Alfonso de Anda is an illustrator based in México City working in almost every kind of medium from 2d print, 3d wood carvings to publishing zines. His work consists of charming characters, nice pencil thin lines and a lot of fun. We first “met” Alfonso on instagram when we shared a photo of an Alebrijes from the V&A on our stories which he responded to with suggestions of more artists to check out. Read on for the full interview and a sneak peek into his sketchbook at the end.
1. Hello Alfonso, please tell us a bit about yourself!
Hello! Well, my name is Alfonso de Anda. I’m a Mexican illustrator and I live in beautiful México City. I really enjoy the versatility of my profession and how it allows me to take part in all sorts of projects.
2. What’s your illustration process? Analogue/Digital?
I mix both analogue and digital. I’ve been trying to go back to analogue as much as I can because, even though I can make the final image look the same if I work fully digital, I’ve come to realise that I enjoy the analogue process a lot more. At the end of the day I feel happier when I sit in front of pieces of paper for hours as opposed to sitting in front of a screen. Also, it’s nice to have drawings on pieces of paper that I can look at and touch, sort of like tangible documentation of what I worked on. That being said, I do use Photoshop a lot.
It usually goes something like this:
– Sketch on paper. Not really worrying too much about aesthetics but exploring ideas and concepts, trying to surprise myself with something.
– I choose a sketch that I feel works best and flesh it out a little bit either on paper, or sometimes I scan it and mess around with it in Photoshop.
– I either continue to do line-work and colouring in Photoshop or (which is what I’ve been doing) print out the refined sketch and do a final drawing on paper.
– Scan the final drawing/pieces of the drawing and colour in Photoshop.
This can sort of change if let’s say I’m working on a painting of a mural.
3. We are particularly big fans of your small carved wooden character pieces, how did you get started making these? Are you a trained woodworker?
Thank you!! It makes me really happy how well these figures have been received because I am not a trained woodworker at all BUT it’s something that I’d been wanting to do for a long long time…. Actually I am a little bit trained, not necessarily in woodcarving, but in having a sense of how to work with the material since I studied Industrial Design for undergrad. Anyway, at the end of college I started having a very heavy interest in the carved wooden figures from Oaxaca, México (they are commonly known as Alebrijes, but in reality Alebrijes are paper maché sculptures that originated in México city); this was back in 2013 and it was not until 2018 that I decided to get proactive about it. Took a trip to Oaxaca to do some personal research, visit some OG woodcarvers and spent some time in a production shop learning how they do the work and carved a few pieces of my own. It’s amazing how talented they are; they carve insane pieces with machetes and kitchen knives. Also the history of the craft is super interesting, I can talk about this for hours, I really geek out about it. The pieces I’ve been making are somewhat basic figures but it’s something I really enjoy doing and I’m looking forward to getting better at it. It’s been such a fun exercise to figure out ways of translating my flat 2d work into three dimensional objects, also, to a certain level connecting to a native craft that I really admire. Feels nice.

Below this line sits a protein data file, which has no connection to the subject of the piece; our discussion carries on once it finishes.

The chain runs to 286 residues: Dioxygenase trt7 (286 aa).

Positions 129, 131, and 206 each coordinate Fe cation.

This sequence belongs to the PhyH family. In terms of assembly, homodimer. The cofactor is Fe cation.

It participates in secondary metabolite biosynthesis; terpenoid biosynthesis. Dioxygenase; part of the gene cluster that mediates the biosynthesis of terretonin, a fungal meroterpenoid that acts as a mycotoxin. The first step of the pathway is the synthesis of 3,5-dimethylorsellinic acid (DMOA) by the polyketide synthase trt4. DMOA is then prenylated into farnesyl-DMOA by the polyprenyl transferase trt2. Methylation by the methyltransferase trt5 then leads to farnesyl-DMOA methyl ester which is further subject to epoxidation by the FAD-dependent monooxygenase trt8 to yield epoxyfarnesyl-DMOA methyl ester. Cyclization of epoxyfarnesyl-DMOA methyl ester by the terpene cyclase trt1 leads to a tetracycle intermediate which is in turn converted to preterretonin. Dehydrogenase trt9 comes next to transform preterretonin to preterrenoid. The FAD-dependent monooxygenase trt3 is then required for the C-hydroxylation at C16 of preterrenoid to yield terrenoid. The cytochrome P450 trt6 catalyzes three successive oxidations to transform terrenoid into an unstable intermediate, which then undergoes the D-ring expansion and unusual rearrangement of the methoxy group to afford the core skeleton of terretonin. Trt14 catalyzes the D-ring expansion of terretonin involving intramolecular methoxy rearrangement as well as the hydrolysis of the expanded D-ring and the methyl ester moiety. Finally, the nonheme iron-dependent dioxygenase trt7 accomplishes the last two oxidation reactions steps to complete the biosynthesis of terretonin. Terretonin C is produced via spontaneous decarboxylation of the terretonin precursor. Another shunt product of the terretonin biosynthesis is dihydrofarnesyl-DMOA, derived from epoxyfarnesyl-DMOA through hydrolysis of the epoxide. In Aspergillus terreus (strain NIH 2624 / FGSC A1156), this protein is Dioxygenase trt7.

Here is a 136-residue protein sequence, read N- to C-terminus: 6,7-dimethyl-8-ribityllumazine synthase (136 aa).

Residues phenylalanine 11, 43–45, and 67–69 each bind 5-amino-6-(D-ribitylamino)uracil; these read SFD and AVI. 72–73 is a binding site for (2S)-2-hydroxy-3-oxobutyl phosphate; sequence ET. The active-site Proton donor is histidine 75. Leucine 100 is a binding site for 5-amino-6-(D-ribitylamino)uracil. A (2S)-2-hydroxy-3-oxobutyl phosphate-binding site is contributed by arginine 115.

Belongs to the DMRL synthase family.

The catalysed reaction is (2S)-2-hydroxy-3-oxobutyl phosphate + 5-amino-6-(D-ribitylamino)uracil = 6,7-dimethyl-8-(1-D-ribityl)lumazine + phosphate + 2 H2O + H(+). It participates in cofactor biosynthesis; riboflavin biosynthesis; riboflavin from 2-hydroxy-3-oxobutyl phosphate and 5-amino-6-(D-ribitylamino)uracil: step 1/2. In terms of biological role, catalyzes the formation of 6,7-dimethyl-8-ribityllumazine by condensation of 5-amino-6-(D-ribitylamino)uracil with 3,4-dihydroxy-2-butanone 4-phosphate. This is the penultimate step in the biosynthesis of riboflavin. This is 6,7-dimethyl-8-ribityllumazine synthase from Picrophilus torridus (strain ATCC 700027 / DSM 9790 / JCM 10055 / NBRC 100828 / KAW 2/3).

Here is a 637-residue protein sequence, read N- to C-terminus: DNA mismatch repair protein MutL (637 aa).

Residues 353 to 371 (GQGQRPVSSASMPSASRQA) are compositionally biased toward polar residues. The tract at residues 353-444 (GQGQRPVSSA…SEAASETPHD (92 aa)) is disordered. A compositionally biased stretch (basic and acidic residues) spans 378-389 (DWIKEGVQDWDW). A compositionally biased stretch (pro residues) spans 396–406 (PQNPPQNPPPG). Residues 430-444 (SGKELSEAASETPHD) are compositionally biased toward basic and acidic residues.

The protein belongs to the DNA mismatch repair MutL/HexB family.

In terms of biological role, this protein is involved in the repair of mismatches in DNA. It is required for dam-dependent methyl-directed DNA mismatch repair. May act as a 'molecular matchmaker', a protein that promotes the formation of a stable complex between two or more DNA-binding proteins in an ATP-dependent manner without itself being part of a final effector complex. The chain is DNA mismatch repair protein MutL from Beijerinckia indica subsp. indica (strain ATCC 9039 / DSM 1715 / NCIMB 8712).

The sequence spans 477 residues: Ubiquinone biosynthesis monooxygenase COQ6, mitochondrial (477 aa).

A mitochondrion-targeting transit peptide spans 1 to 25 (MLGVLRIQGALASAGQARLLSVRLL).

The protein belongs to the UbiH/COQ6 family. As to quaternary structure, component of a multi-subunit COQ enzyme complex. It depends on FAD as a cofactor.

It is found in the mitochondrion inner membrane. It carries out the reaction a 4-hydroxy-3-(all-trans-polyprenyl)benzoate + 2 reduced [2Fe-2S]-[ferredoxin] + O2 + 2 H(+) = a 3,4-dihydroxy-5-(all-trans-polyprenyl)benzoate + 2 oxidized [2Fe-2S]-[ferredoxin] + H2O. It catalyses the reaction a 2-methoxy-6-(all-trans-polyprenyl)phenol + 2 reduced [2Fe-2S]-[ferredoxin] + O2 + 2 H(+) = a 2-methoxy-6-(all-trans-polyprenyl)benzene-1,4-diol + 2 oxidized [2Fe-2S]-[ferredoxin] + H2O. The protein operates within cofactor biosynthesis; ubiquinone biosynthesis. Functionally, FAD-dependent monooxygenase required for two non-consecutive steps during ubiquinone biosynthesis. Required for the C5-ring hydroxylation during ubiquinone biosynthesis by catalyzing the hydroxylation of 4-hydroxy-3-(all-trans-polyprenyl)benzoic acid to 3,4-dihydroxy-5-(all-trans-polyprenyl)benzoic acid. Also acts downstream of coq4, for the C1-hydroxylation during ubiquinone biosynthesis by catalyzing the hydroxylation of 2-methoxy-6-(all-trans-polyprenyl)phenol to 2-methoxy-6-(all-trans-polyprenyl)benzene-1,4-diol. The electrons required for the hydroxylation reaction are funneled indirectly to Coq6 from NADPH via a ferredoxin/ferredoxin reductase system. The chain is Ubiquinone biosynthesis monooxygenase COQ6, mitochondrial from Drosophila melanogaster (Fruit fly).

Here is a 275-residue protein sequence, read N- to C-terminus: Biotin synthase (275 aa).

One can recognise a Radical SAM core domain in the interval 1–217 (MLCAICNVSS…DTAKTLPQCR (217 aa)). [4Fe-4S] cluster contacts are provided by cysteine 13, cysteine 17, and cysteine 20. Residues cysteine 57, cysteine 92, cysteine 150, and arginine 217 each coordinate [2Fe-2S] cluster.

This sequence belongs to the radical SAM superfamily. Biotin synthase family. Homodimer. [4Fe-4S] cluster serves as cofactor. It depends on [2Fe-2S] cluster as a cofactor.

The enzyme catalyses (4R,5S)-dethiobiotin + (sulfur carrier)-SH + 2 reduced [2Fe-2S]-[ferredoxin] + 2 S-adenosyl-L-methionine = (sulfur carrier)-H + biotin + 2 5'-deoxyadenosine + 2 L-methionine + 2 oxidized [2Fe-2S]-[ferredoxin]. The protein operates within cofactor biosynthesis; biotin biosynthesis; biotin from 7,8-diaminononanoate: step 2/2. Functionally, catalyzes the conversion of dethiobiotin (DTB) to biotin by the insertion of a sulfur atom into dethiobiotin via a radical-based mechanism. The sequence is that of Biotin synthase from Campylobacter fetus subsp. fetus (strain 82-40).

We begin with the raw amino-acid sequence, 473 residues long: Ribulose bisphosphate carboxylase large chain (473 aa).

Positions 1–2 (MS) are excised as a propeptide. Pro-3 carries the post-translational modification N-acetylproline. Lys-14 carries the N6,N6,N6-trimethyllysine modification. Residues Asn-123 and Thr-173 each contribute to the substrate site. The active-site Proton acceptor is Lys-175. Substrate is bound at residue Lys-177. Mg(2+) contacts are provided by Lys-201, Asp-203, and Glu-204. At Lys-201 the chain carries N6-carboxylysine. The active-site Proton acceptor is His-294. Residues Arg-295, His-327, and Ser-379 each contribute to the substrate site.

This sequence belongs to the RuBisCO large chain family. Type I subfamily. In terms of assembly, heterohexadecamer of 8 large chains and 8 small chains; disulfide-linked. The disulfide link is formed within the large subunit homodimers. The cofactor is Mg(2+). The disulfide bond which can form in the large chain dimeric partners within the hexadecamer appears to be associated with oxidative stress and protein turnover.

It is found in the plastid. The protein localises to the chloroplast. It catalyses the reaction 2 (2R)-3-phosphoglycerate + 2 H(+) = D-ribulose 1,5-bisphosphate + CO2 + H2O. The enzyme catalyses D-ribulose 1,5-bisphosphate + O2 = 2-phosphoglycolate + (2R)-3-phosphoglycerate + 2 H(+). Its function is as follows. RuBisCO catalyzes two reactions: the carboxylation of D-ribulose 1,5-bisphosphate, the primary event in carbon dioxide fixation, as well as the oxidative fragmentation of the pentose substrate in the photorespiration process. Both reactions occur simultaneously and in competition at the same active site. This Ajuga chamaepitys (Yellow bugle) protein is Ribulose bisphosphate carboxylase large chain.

4. Can you tell us more about your research trip and the woodcarvers you met? Was it just practical skills you learnt from them?
Like I said I was/am really interested in the figures carved in Oaxaca, not only because of the “technical” aspect of the carvings but also the creativity and character design. So I got in contact with carver Zenny Fuentes, whose figures I really like, to see if I could hang around his woodshop for a couple of days and booked a room for a week and a half in Oaxaca city. In the mornings I would do a 30 minute commute to San Martin Tilcajete, one of the 3 main carving towns, where Zenny and his wife Reyna have their woodshop. I’d spend the morning and afternoon in the woodshop carving next to Zenny’s brother Beto, who would give me tips and stuff and by 5pm, (when the woodshop closed) I’d go walk around San Martin talking to different carvers asking them about their story and digging around to see if I could tie any knots together about who came up with what in the collective design pool you see in Oaxacan wood carvings. For the most part I did not; but it doesn’t matter, just having the conversations was amazing to me. I talked with Margarito Melchor Fuentes and his son, with Martin Melchor Ángeles who has a super distinctive style and Zenny and Beto Fuentes of course. All of them from San Martin Tilcajete. I also met with Luis Pablo, from Arrazola (another of the 3 woodcarving towns) and a bunch of other carvers who I don’t know by name. I have still yet to visit La Unión Tejalapam (the third carving town) but it’s further away from Oaxaca city and harder to get to.
By no means I am an expert in the field and you can only learn so much in a week and a half, but this trip was a game changer for me 100%, it was the catalyst for me to start making my own figures. I was amazingly inspired by the skills they have and the tools they use (mostly machetes and kitchen knives), the creativity behind the pieces and all of the stories.